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Ghost vs Malware


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7 replies to this topic

#1 NoLuck1000

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Posted 02 March 2010 - 02:29 AM

Hello everyone. I have a question that maybe someone can help me out . A friend and i were having a discussion about malware and how to avoid it.

My friend has Norton Ghost on his PC and he said that he doesn't need any of the antivirus/malware installed !. With Ghost, if he got malware on his PC all he need is about 15 minutes to restore the image with no harm done and he doesn't need to find and destroy the malware on his pc, which could take hours or days

For some reason i can't find anything wrong with this . Can someone here explain in details for me if he's right or not ?

Thank You,

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#2 Platypus

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Posted 02 March 2010 - 04:20 AM

There is a huge flaw in his reasoning. If he has no antivirus or antimalware detection installed, how is he going to know if his computer has been compromised and needs to be re-imaged?

In other words, he's forgetting the main reason we want to prevent malware from getting onto a computer in the first place. That is "payload" - the potentially harmful actions malware can carry out before it is detected and either blocked or removed. Having a clean image to restore is great, I have that myself, but without any way to rapidly be alerted to any infection, a system can remain infected by say a rootkit and be doing whatever surreptitious actions for however long it can remain un-noticed.

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#3 NoLuck1000

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Posted 02 March 2010 - 11:35 PM

Thank You for your reply. I am completely agree with your reasoning :flowers:

Let's say that he somehow get a malware on his PC but he discover it right away since the PC is behaving strangely. So what he did is to run the last good image from Norton Ghost, would this image will be free from the malware or if there's some remains ?

Thank You again for your reply, i learned a lot by reading all the posts on this forum :thumbsup:

#4 Platypus

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Posted 07 March 2010 - 12:01 AM

If the image is of the entire hard drive, then it should obliterate any malware, in my understanding.

If the image is of the system partition only, infected files on that partition will be replaced, and will be clean provided that the system was genuinely uninfected when the image was created. However infection could still exist in the MBR, executables on another partition, on removable drives, or on data CD/DVD etc media written during the infection.

The latter also applies even if the entire hard drive is re-imaged, infection could have been passed on to media connected to the system during the infection.

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#5 NoLuck1000

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Posted 07 March 2010 - 11:57 PM

Thank You very much for your help :thumbsup:

#6 NoLuck1000

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Posted 27 April 2010 - 01:51 AM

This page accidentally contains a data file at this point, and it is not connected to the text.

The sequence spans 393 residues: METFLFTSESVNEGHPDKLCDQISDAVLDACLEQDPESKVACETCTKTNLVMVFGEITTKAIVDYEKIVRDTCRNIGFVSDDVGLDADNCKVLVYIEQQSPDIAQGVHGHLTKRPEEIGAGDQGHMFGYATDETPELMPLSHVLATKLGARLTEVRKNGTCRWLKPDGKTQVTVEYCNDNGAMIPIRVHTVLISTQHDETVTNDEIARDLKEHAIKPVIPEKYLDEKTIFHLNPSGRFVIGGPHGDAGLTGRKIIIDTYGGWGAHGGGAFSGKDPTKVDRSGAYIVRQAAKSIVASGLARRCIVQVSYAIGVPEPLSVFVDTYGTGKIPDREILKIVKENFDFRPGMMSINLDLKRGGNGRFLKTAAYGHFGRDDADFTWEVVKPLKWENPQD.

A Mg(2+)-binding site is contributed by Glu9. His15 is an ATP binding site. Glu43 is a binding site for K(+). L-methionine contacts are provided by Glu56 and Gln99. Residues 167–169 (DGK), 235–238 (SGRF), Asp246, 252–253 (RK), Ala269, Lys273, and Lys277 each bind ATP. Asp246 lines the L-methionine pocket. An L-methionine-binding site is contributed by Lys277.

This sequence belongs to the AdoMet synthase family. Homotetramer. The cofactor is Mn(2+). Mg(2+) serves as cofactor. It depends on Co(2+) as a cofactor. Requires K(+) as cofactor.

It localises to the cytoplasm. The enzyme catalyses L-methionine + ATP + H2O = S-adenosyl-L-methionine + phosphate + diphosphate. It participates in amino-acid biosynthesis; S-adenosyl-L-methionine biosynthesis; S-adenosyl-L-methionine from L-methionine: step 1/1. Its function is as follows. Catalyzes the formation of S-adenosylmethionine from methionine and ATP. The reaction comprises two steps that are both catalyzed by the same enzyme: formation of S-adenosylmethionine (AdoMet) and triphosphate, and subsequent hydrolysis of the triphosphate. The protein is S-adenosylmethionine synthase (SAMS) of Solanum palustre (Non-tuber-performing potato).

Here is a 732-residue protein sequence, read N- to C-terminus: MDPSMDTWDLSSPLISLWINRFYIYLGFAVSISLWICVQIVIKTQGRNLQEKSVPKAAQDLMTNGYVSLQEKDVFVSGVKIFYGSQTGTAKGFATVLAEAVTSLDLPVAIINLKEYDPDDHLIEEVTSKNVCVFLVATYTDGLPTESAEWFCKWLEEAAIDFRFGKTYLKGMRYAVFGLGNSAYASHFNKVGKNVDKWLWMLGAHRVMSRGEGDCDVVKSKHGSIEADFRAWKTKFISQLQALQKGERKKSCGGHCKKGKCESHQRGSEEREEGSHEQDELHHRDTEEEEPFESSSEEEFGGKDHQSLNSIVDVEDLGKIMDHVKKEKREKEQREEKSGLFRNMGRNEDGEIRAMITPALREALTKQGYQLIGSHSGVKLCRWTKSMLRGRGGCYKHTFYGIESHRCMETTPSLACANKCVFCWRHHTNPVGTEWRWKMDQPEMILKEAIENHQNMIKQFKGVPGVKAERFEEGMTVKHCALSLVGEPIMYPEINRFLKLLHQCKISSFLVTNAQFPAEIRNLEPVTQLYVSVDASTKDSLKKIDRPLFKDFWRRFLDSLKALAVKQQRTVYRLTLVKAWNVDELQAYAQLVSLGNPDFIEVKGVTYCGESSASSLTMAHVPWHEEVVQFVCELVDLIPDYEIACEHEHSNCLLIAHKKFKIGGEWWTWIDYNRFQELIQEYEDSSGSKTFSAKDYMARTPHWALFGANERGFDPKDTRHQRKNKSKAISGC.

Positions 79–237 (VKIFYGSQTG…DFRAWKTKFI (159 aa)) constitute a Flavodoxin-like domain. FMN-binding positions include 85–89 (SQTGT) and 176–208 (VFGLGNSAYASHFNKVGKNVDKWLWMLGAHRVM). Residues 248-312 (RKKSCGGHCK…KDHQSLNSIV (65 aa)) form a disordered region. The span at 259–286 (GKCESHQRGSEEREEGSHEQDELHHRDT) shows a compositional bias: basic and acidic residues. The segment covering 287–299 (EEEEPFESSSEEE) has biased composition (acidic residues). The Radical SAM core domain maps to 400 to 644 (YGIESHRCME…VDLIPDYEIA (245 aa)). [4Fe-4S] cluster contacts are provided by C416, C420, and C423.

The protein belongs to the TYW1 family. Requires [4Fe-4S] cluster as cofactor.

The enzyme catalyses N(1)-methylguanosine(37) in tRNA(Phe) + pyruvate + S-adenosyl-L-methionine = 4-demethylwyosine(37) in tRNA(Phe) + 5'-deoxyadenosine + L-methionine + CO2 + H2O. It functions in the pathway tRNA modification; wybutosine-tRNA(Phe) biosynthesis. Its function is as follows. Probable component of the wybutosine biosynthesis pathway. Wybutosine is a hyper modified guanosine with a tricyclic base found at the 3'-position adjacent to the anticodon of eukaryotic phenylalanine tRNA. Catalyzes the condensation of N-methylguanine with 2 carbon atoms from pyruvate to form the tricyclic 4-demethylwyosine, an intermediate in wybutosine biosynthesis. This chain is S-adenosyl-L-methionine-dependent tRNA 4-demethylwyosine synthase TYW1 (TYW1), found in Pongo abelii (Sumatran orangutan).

If the image is of the entire hard drive, then it should obliterate any malware, in my understanding.

If the image is of the system partition only, infected files on that partition will be replaced, and will be clean provided that the system was genuinely uninfected when the image was created. However infection could still exist in the MBR, executables on another partition, on removable drives, or on data CD/DVD etc media written during the infection.

The latter also applies even if the entire hard drive is re-imaged, infection could have been passed on to media connected to the system during the infection.



So if i restore my system with a clean image of the entire hard drive than all the malware should be gone even the ones hiding in the MBR too ??

#7 Platypus

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Posted 27 April 2010 - 05:52 AM

That's how it should work.

Think of it this way. Once you have the image of the drive in its existing clean state, if your hard drive actually fails, you can restore the image to a replacement drive and it will appear to be your exact original system installation again. The replacement drive could be brand new and completely empty with no MBR at all, or a second-hand drive with a different MBR and OS to your system. All of the contents of your drive gets loaded back onto the new drive, taking the place of what is already there.

Even though your drive will hopefully not have failed, (just become seriously infected!!), the process of restoring the image will be the same and the clean image should go over the top of the existing drive contents in the same way. Fortunately I've not had to use this process to overcome infection on any system of my own, but that's how others who have used the procedure state it works for them.

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#8 NoLuck1000

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Posted 27 April 2010 - 10:48 PM

Thank You for answered all my questions . Next time if there are any malware that manage to slip by my antivirus/antispyware i can restore my system using a clean image without worrying about any leftover malware :thumbsup:




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